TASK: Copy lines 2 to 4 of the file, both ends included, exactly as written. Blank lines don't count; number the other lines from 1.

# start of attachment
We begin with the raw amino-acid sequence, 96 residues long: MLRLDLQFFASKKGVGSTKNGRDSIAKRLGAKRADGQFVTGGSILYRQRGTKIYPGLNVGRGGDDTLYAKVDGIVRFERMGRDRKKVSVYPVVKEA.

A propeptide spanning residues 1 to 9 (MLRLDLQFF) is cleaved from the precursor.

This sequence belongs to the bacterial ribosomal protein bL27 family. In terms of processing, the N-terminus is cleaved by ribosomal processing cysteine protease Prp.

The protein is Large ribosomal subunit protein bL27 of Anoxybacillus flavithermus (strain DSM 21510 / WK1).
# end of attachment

A propeptide spanning residues 1 to 9 (MLRLDLQFF) is cleaved from the precursor.

This sequence belongs to the bacterial ribosomal protein bL27 family. In terms of processing, the N-terminus is cleaved by ribosomal processing cysteine protease Prp.

The protein is Large ribosomal subunit protein bL27 of Anoxybacillus flavithermus (strain DSM 21510 / WK1).